The persons helping the-patient, will eventually realize they are being “played” and will eventually walk away, whether it be a friend, family member or other.

    The victim will hopefully realize this and get help and start being proactive on his part. Once he accepts what he was doing and stops, he is on the way to recovery, small steps at a time.

    Take care all

    Peter

    Peter Platt
    Founder and Editor
    Badge of Life Canada
    http://www.badgeoflifecanad.com
    http://www.facebook.com/badgeoflifecanada

  13. Thank you for your opinion.

    This blog calls for action, mental mostly but physical exertion aerobically is a great help.

    That word victim itself causes many issues.

    If you take action you change the mind and step out of victim hood, action is the key to healing.

    Oh yes it helps if that action is specific, concrete and can withstand traumas a jolt of fear and terror.

    How many grab the victim role, well from being on the big discussion boards it seems a great majority suffer and play victim.

    First we peaked responsibility for our own life, then we take action.

    This blog has witnessed many heal, get better, and then go on to a full life.

    enabling is not only possible but should be expected if we do other daily work.

  14. Posted by LisaMarie on October 3, 2013 at 11:30 pm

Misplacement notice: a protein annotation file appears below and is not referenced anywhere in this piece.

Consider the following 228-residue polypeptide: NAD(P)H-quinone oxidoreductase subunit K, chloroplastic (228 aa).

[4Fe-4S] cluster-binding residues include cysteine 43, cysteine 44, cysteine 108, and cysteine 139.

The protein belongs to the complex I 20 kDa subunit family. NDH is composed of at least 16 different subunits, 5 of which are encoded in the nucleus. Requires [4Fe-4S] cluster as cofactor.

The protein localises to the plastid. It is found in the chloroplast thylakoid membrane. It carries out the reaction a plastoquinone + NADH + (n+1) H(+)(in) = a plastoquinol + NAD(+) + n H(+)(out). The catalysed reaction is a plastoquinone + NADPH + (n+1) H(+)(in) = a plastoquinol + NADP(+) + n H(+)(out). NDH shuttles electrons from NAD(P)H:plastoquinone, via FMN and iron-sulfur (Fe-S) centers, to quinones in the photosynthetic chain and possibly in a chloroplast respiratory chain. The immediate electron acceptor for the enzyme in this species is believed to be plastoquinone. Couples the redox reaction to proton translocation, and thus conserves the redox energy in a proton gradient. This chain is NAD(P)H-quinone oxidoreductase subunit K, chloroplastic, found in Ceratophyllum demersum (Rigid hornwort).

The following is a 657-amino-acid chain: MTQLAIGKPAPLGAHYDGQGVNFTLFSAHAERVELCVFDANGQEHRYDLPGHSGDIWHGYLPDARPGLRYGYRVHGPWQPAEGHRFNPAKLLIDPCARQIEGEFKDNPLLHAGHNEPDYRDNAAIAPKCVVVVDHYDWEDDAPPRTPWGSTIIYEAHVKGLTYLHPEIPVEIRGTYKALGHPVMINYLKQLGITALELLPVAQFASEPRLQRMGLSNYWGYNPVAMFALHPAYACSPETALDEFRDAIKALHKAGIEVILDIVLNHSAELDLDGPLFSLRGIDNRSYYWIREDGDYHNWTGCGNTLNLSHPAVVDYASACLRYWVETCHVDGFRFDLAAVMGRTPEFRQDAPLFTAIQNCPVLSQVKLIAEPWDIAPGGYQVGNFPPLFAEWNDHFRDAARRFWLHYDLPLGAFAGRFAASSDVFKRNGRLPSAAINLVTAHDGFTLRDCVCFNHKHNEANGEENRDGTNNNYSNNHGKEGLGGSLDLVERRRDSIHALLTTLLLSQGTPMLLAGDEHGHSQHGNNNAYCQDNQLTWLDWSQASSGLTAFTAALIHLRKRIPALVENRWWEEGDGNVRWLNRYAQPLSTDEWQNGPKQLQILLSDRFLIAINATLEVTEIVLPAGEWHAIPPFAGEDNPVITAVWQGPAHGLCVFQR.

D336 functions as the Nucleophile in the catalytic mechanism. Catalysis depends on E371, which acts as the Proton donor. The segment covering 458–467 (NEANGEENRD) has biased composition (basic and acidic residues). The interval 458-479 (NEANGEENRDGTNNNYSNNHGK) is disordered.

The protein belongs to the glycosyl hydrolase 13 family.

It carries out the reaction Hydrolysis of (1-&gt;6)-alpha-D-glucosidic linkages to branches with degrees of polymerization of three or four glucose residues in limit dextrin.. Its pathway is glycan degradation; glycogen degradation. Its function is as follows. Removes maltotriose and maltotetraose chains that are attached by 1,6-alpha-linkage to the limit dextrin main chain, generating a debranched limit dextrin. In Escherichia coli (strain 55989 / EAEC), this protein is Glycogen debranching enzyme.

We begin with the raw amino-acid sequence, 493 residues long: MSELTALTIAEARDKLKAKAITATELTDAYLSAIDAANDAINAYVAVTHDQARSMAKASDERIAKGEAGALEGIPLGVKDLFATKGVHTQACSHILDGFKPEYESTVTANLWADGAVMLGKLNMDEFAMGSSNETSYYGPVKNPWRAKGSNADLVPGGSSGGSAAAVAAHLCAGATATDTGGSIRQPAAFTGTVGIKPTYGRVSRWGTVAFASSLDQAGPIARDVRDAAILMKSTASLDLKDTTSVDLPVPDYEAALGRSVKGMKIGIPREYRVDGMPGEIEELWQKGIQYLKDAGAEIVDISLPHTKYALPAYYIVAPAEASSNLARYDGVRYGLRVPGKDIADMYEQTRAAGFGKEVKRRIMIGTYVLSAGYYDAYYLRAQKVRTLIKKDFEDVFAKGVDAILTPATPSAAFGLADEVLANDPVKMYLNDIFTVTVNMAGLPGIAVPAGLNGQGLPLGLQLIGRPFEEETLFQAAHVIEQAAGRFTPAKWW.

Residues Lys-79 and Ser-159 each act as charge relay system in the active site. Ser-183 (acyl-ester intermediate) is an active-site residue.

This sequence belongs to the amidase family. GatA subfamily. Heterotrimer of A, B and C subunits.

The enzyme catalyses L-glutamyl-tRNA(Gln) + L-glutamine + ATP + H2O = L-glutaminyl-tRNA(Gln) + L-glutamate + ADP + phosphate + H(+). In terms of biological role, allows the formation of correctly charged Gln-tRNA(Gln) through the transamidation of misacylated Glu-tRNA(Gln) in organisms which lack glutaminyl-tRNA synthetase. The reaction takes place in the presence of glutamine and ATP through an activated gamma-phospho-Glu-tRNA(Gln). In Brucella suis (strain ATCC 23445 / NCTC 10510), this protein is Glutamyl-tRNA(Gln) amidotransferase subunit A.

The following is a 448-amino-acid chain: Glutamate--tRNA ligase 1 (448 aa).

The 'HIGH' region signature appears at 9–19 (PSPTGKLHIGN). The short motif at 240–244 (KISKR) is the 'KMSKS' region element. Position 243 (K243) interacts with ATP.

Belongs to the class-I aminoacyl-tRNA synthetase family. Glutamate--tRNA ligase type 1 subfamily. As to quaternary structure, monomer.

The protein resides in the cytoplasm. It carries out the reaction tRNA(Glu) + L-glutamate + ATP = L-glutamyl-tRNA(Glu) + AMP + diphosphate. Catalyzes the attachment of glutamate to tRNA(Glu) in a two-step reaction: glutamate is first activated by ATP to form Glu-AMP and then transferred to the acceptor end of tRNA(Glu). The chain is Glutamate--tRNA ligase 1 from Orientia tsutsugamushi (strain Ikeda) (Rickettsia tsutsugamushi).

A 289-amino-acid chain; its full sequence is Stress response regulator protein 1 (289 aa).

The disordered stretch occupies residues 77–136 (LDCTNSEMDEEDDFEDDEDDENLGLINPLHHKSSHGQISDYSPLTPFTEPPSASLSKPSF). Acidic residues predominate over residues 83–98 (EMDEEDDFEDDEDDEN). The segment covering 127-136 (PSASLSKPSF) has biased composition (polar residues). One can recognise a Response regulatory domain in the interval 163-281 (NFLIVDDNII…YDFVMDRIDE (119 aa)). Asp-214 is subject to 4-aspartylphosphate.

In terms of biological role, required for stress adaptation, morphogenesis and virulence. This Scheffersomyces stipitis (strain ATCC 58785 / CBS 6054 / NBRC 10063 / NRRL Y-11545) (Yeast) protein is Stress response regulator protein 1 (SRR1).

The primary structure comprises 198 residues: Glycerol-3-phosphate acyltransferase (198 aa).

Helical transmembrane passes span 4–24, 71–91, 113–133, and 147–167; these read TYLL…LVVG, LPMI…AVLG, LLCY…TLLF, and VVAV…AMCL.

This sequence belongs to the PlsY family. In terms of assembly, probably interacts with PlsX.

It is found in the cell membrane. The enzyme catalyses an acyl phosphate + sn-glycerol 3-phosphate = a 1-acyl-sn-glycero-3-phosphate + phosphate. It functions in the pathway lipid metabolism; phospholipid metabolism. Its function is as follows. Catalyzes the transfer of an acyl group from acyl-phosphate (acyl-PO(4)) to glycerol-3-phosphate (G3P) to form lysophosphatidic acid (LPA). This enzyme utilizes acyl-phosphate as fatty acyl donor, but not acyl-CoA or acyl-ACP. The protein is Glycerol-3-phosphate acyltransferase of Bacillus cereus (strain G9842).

The first time I was thrown out of my house was 5. The last @16 when I told my mom that my dad was sexually molesting me. Rejected. I ended up being tricked into what I thought would be safety in a home… A guest home for woman. Turned out I was trapped (litterly) by being bound, sleep depravation all while being shamed for my nakedness and the intrusion of perverts. I disasociated. More than once until I succumbed to a filthy rotten sex ring of perverted men liking and abusing woman. It’s f’d. I’m f’d. I did run away when I had a chance, cut my hair, dyed it and moved to a other city. That was several years ago. There are more atrocities I experienced and sometimes I want to end my life. I regress during flashbacks and am overtaken by seriously reliving the mess. I hate it. Can’t stop it. Not even with meds. The abuse I took as a child, mental, emotional, sexual and physical wAs more than enough. I look great and speak nicely. For the most part people don’t have a clue what I suffer. I applied for disability after blacking out at work… Can’t concentrate or trust people. Don’t know why I posted this. I cried for about 2 hours in my car at a park by myself … Wanting to end my life. Then put my makeup on to coverup the puffy eyes and redness from crying and now I’m alienating myself again. I hate all this.